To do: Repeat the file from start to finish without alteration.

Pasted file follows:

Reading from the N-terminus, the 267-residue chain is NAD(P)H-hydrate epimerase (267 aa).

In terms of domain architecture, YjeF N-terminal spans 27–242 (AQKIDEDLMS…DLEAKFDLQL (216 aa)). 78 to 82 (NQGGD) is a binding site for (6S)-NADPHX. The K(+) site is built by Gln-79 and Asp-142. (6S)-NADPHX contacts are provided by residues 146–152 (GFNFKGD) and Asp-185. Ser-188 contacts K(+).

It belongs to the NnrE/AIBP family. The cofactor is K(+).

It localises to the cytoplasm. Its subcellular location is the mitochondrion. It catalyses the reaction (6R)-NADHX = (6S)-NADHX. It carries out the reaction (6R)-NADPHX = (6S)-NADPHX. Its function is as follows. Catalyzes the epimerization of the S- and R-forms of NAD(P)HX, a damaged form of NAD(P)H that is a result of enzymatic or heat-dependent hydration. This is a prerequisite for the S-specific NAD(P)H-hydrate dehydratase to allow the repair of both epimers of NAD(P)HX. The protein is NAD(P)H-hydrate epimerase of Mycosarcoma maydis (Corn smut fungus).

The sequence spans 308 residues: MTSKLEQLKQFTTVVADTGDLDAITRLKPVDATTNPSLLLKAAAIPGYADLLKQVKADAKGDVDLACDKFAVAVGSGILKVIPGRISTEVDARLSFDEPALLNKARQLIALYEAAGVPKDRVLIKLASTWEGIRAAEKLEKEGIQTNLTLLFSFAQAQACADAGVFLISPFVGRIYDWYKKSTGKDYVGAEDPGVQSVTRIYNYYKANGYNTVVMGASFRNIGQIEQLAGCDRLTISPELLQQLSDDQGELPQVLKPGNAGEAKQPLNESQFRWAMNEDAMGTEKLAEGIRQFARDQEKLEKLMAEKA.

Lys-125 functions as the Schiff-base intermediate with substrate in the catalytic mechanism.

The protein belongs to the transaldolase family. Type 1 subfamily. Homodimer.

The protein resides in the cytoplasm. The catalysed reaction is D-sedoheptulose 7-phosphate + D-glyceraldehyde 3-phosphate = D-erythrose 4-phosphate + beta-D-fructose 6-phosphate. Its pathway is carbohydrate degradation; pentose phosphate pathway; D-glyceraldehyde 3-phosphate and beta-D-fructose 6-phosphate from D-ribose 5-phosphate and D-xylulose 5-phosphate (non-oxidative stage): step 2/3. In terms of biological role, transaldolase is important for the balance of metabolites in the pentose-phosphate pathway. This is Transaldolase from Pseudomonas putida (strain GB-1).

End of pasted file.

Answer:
Reading from the N-terminus, the 267-residue chain is NAD(P)H-hydrate epimerase (267 aa).

In terms of domain architecture, YjeF N-terminal spans 27–242 (AQKIDEDLMS…DLEAKFDLQL (216 aa)). 78 to 82 (NQGGD) is a binding site for (6S)-NADPHX. The K(+) site is built by Gln-79 and Asp-142. (6S)-NADPHX contacts are provided by residues 146–152 (GFNFKGD) and Asp-185. Ser-188 contacts K(+).

It belongs to the NnrE/AIBP family. The cofactor is K(+).

It localises to the cytoplasm. Its subcellular location is the mitochondrion. It catalyses the reaction (6R)-NADHX = (6S)-NADHX. It carries out the reaction (6R)-NADPHX = (6S)-NADPHX. Its function is as follows. Catalyzes the epimerization of the S- and R-forms of NAD(P)HX, a damaged form of NAD(P)H that is a result of enzymatic or heat-dependent hydration. This is a prerequisite for the S-specific NAD(P)H-hydrate dehydratase to allow the repair of both epimers of NAD(P)HX. The protein is NAD(P)H-hydrate epimerase of Mycosarcoma maydis (Corn smut fungus).

The sequence spans 308 residues: MTSKLEQLKQFTTVVADTGDLDAITRLKPVDATTNPSLLLKAAAIPGYADLLKQVKADAKGDVDLACDKFAVAVGSGILKVIPGRISTEVDARLSFDEPALLNKARQLIALYEAAGVPKDRVLIKLASTWEGIRAAEKLEKEGIQTNLTLLFSFAQAQACADAGVFLISPFVGRIYDWYKKSTGKDYVGAEDPGVQSVTRIYNYYKANGYNTVVMGASFRNIGQIEQLAGCDRLTISPELLQQLSDDQGELPQVLKPGNAGEAKQPLNESQFRWAMNEDAMGTEKLAEGIRQFARDQEKLEKLMAEKA.

Lys-125 functions as the Schiff-base intermediate with substrate in the catalytic mechanism.

The protein belongs to the transaldolase family. Type 1 subfamily. Homodimer.

The protein resides in the cytoplasm. The catalysed reaction is D-sedoheptulose 7-phosphate + D-glyceraldehyde 3-phosphate = D-erythrose 4-phosphate + beta-D-fructose 6-phosphate. Its pathway is carbohydrate degradation; pentose phosphate pathway; D-glyceraldehyde 3-phosphate and beta-D-fructose 6-phosphate from D-ribose 5-phosphate and D-xylulose 5-phosphate (non-oxidative stage): step 2/3. In terms of biological role, transaldolase is important for the balance of metabolites in the pentose-phosphate pathway. This is Transaldolase from Pseudomonas putida (strain GB-1).